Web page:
Irrfan Khan and Deepika Padukone’s refreshing chemistry in the upcoming Piku is doing the rounds. While the two had a blast shooting, we hear they also pulled a prank on the cast and crew, including director Shoojit Sircar. Recalling the incident, a source said, “Both Irrfan and Deepika were discussing an important sequence when, all of a sudden, both of them started yelling at each other. Not knowing what to do, the entire crew along with director Sircar, gathered around the actors and tried reasoning with them. But it was of no use.” The actors then stormed to their vans and didn’t come out for half an hour. Later, when they were called for a scene, everyone on set was tense. But turns out, seeing their faces, the stars burst into uncontrollable laughter. That’s when they realised the duo had planned it all.
Blast from the past
Mohenjo Daro will once again bring together Ashutosh Gowariker and Hrithik Roshan, after Jodha Akbar. “The film is going very well. The shooting is progressing fantastically. We are working very hard, in the middle of dust storms. It is a tough shoot. People are fainting on set. But we are at it,” the actor said in a recent interview. The film is an epic love story set during the Indus Valley Civilisation. Southern actress, Pooja Hegde, will make her Bollywood debut with this film. It is also said that Roshan worked for three months with UK-based trainer Joshua Kyle Baker to perfect his physique—as Gowariker wanted him to look agile and less muscular.
The ultimate lavani
Dance of Envy from Dil Toh Pagal Hain—with Karisma Kapoor and Madhuri Dixit—had left us spellbound. Then came Dola Re with Aishwarya Rai Bachchan and Dixit from Devdas, another iconic number. But what has us excited now is the dance number featuring Priyanka Chopra and Deepika Padukone in the upcoming drama, Bajirao Mastani. The two divas have been busy rehearsing the lavani number. But we are curious to know if it is a jugalbandi or a dance-off. The two friends recently took to Twitter to express their excitement about the dance performance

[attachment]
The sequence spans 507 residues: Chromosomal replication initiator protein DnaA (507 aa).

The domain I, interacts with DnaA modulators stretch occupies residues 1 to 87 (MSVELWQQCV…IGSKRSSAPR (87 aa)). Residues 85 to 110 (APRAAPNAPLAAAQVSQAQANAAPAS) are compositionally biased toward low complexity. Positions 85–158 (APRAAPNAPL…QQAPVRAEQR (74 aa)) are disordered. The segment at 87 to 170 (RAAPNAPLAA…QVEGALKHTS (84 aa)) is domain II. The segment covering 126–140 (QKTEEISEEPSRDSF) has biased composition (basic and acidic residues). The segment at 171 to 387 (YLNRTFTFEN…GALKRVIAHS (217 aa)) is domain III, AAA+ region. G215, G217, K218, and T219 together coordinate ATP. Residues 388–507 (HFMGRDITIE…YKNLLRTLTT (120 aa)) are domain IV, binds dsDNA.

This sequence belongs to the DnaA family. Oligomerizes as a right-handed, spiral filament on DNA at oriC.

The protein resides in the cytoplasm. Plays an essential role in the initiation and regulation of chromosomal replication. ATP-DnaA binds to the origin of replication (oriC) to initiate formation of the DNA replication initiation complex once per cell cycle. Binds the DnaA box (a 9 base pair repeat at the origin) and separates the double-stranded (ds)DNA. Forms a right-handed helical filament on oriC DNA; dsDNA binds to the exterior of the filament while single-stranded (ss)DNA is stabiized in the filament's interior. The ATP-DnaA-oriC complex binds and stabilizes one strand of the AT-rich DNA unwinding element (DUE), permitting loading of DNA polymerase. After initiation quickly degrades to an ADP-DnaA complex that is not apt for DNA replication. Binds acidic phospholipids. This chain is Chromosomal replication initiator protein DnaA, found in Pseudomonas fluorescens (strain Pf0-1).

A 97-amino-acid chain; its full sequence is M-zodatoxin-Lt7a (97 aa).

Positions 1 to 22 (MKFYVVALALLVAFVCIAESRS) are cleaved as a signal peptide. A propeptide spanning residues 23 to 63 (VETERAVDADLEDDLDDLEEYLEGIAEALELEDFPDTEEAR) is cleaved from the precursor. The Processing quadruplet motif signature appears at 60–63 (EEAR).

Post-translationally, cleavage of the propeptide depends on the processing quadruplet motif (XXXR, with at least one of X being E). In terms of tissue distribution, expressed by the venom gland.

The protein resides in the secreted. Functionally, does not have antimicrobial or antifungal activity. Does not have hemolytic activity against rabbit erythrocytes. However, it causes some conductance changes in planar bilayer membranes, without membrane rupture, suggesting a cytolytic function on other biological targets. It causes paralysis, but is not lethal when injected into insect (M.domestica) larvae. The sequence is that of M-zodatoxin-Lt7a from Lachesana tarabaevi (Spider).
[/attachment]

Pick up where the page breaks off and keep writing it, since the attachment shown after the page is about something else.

and even engaged in some friendly banter.
The film Non-Stop sees an air marshal (Liam Neeson) spring into action during a Trans-Atlantic flight. Returning after being on forced leave, he begins to receive messages that put his fellow passengers at risk unless the airline transfers $150 million into an off-shore account. But things
get worse, and all fingers begin to point back to him. Sunday at 9 pm on Star Movies
Hunt for quirk
Host Jason Bradbury uses quirky science and eye-witness accounts to explore the down-right peculiar on World’s Strangest. The series aims to discover the mysteries and scientific truths behind some of the most intriguing places, vehicles, jobs, inventions and explosions. April 22, Wednesday, 9 pm on Discovery Turbo
Past catches up
Lead couple Kate Beckett and Rick Castle face deadly consequences when they have disturbing and recurring dreams, on the thriller Castle. Titled Sleeper, expect to find out where Castle really was, when he went missing earlier in the season. Dark shots and guns hint at a mysterious
episode. Wednesdays at 10 pm on Star World Premiere